Enrollment declines threaten the economic futures of college towns

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The University of Arizona’s undergraduate enrollment has increased in recent years, bucking the declines experienced by many colleges throughout the U.S. For the Tucson region, the university’s home, that upward trend is key. 

Higher education institutions are “the most important” element to the economic life of Arizona cities and towns, said Michael Guymon, president and CEO of the Tucson Metro Chamber. 

“The University of Arizona is the greatest economic asset that we have in the region,” he said. 

The area also hosts Arizona State University facilities, Pima Community College and various trade schools. Those institutions are “extremely important for us to provide much-needed postsecondary education to develop the skills needed for companies to hire the right people and ultimately to succeed,” Guymon said.

Enrollment at colleges and universities throughout the U.S. has dropped significantly in recent years, a trend worsened by the COVID-19 pandemic. And enrollment could continue to drop 5% to 10% a year in the near future, according to Clive Belfield, a professor of education and labor economics at Queens College, part of the City University of New York. 

The U.S. is experiencing a declining college-aged population, while rising college costs, student loan debt and a reasonably attractive labor market have prompted some prospective students to avoid higher ed, Belfield said. 

College leaders have also grappled with stagnant state funding and pressures to lower tuition, along with stagnant state funding. As a result, since 2016, more than 90 colleges and universities in 34 states have announced or finalized mergers or closures.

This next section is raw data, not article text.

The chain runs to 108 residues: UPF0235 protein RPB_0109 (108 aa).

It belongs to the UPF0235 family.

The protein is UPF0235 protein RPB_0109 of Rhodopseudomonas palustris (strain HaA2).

These college closures and the declining enrollment can have major ramifications for cities and towns that rely on the vast economic benefits that higher education provides.

Colleges are “primary economic engines” and a major part of the rural economy, said Matthew Wagner, chief program officer at Main Street America, a group that aims to improve the economic viability of downtowns. 

A vibrant student enrollment is intrinsically linked to the success of businesses in college towns, said Wagner. 

Educational institutions bring in new talent that can fill open positions, and hire local residents, he said. Money is spent locally by students and staff, visiting parents and grandparents and those attending campus sporting events. So does college backend operations that require contracting with local businesses, including restaurants, retail, construction, and various trade and professional services, he said.

The economic stakes in Arizona

Whether enrollment at Arizona colleges and universities grows or declines in future years is a billion-dollar question for the state. A 20% increase in enrollment at Arizona institutions would generate over $5 billion in social gains per cohort, a recent report from Helios Education Foundation and Education Forward Arizona found. The report analyzed a single cohort of nearly 69,000 high school graduates from the class of 2022.  Meanwhile, a 10% increase in college completion rates would generate $1.3 billion per cohort, the report stated.

In Tucson, Pima Community College’s enrollment declined at the onset of the pandemic, the college’s website said, especially among students who are racial minorities. The college reported that Pima County had either the lowest or second-lowest percentage of high school graduates by county in the state since 2015.

At the University of Arizona, recent enrollment growth has largely stemmed from out-of-state students, while its share of in-state students has decreased, news site Tucson.com reported. 

That trend is coupled with the region’s aging population. Tucson’s population of 16- to 24-year-olds is smaller than the generation before it, Guymon said, making it difficult for companies to fill job vacancies. 

“We aren’t seeing the types of numbers we need to fill all of the positions that exist in our region in the short and long term,” said Guymon. 

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